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Russia, US playing politics may only harm families, orphaned children

In this June 2008 photo courtesy of the D'Jamoos family, Alexander D'Jamoos, center, poses with his adoptive parents, Michael and Helene D'Jamoos, and his younger brother, Marc, while on a family vacation in the U.S. Virgin Islands. Alexander, who was born with no legs, grew up in a Russian orphanage and was adopted after he came to a Texas hospital to have a prosthesis attached that enabled him to walk. He is angry over legislation pending in Moscow that would ban adoptions of Russian children by Americans. (AP Photo/Family photo, Sasha D'jamoos)

A political controversy is causing heartbreak for families ready to adopt orphans from Russia.

Russian President Vladimir Putin says he plans to sign a bill that would bar Americans from adopting children from his country.

The bill that’s waiting for Putin’s signature was designed as a way to retaliate against a new law here that targets corrupt Russian officials.

If Russia bans all American adoptions, it would crush the dreams of more than 1,500 families across the U.S.

“A number of families that are in the process of adopting from Russia is causing them a lot of emotional trauma and anxiety,” explained William Blacquire, CEO of Bethany Christian Services. For the family, stress comes from not knowing what’s going to happen.

Bethany Christian Services, has offices across the country and here in Washington. Blacquire says in some cases, parents have already gone to Russia three times to meet with their prospective child. They’ve set up their rooms, introduced them to their families through pictures and now, it could all be for nothing.

“The parents would feel like this is the death of a child,” says Blacquire. “If they cannot finalize the adoption and have the child, it’s like they’ve lost that child.”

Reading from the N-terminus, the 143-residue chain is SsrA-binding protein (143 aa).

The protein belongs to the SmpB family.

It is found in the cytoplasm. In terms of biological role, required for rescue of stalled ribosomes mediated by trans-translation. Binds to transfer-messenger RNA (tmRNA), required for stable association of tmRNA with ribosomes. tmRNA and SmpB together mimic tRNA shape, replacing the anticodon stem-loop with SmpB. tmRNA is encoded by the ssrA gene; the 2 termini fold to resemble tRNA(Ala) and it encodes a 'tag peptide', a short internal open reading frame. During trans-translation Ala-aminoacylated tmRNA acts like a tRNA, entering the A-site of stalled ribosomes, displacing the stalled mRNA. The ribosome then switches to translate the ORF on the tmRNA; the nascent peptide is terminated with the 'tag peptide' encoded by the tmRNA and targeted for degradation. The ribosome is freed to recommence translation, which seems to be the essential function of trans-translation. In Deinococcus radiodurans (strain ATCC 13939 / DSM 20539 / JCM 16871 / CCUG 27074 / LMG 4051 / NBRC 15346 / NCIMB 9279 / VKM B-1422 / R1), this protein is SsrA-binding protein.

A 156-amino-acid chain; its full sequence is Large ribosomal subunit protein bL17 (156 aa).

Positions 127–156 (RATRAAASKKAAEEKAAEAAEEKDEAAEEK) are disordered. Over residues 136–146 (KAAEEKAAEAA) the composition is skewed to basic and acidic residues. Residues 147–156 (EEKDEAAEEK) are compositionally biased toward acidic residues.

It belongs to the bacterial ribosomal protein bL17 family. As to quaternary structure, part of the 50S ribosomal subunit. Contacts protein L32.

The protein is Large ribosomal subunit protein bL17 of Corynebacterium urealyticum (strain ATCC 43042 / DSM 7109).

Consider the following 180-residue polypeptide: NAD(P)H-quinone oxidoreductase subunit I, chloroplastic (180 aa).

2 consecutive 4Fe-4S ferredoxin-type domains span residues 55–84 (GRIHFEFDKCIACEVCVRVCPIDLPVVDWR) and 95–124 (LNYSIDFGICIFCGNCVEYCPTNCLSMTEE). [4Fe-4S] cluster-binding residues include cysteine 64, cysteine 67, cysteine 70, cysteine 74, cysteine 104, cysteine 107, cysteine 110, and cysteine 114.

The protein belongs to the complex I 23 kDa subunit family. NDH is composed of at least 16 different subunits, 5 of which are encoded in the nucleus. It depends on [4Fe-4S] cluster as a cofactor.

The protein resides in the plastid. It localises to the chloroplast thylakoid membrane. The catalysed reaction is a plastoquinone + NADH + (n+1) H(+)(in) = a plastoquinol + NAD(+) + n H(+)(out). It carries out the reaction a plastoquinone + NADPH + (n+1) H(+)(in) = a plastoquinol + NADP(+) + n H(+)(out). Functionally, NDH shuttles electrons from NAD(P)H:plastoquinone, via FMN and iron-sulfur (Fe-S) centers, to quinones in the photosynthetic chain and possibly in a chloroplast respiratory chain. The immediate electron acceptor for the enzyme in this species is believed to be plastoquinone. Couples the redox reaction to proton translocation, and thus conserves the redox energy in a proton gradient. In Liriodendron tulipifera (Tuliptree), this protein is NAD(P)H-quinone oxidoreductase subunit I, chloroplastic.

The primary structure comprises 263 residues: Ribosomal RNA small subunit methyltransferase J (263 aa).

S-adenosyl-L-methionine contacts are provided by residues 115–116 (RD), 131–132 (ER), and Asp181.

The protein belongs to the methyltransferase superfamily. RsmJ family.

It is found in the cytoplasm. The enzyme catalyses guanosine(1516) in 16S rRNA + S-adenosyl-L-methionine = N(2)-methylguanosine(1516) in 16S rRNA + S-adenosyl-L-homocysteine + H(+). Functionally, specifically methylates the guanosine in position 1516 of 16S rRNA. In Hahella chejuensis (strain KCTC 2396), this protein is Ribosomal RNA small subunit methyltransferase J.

Blacquire also says it would be devastating for the kids, many of whom are sick or disabled. They were looking forward to a new life with their new family.

“It causes that same trauma to the child,” he says. “The child is expecting to be adopted. They’ve met the parents. It’s a horrible situation.”

He says it’s also a financial investment. An average Russian adoption costs up to $60,000 because they have to travel there so much and are required to undergo training.

Currently, there are more than 650,000 children living in Russian orphanages, and Blacquire says they need to be placed in loving homes.

He’s calling on people to contact their Congressional delegates as well as the White House. to urge an intervention.

“If two powerful countries, like the United States and Russia have these disagreements and children are hurt and families are hurt — what does that say about us as global citizens?” asks Blacquire. “We should be thinking first, about what is the best interest of the child and not use that child in any way that would cause them harm.”

Russia’s bill to ban adoptions is named after a Russian born toddler who died of heat stroke after his American adoptive father left him in a sweltering car. His death and those of 19 other Russian kids in the hands of U.S. citizens the last decade helped drive support for the bill.

It was in response to a U.S. law that punishes Russians suspected of being involved in the death of an anti-graft lawyer in 2009 and of other human rights violations by barring them from entering the country.

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